By Stony Cove Pike the torches were ineffectual and we romped down the wall and completely missed the turn to Pike Howe.  Patrick caught the error 500m further on as we arrived at St Raven’s Crag.  Back we went. 20 mins lost to the schedule.  Annoyed, I made up quite a few of these descending to Kirkstone.  The car park seemed deserted, just a couple of camper vans loomed in the mist.  Panic.  And then Scott saw us and leapt out of a car we hadn’t seen in the fog.  Suddenly the place came alive.  Coffee was poured, potatoes offered, bottles filled, Jaffa cakes grabbed and we were on our way with another five minutes saved.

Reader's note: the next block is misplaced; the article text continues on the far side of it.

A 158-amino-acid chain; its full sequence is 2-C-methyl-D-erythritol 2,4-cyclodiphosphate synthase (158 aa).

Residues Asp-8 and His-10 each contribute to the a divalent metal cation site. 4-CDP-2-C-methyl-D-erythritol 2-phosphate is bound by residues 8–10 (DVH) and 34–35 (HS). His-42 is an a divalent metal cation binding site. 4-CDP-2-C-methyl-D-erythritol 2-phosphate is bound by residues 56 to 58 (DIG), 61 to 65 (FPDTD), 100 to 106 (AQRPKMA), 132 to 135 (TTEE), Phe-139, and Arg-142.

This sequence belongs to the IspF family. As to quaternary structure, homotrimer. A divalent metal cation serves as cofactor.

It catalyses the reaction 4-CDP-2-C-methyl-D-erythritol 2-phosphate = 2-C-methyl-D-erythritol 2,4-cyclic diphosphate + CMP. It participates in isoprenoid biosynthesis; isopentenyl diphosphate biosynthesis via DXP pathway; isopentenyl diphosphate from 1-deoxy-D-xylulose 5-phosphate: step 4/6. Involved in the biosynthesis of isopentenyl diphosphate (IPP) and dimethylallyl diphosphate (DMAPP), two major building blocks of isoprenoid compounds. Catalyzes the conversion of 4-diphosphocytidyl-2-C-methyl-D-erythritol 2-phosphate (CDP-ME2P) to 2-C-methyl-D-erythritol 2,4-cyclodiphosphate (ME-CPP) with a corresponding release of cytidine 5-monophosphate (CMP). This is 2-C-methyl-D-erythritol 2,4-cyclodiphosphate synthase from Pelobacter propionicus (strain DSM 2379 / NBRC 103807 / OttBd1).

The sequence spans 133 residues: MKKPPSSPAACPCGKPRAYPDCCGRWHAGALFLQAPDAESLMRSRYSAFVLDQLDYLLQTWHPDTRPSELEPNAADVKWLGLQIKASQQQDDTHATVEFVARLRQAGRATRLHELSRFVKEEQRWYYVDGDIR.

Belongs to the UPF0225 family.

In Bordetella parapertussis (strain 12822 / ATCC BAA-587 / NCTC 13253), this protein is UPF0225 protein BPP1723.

I was running on a 17 hour schedule based on Brian’s crossing so even being 20 minutes down was not critical as it would still get me to Greendale inside the 18 hour limit.  Of course, it is in no way competitive but I didn’t want to do a time slower than Brian’s 17.06, even though he was a year younger than me when he did his so it wouldn’t really count.  I was also keen to beat Hugh’s time of 17.17.  (OK so this was Hugh’s time for the Bob Graham Round about 30% further but he’s 40% of my age and about 100% better).  Certainly, on that first leg, as I called out the time on each top, Max would tell by how much ahead or behind we were on the schedule and every time we gained a minute or two my spirits lifted as I imagined Brian toiling in my wake. Imagining Brian sitting triumphantly at Kirkstone watching me come in 15 minutes behind him was not conducive to good morale.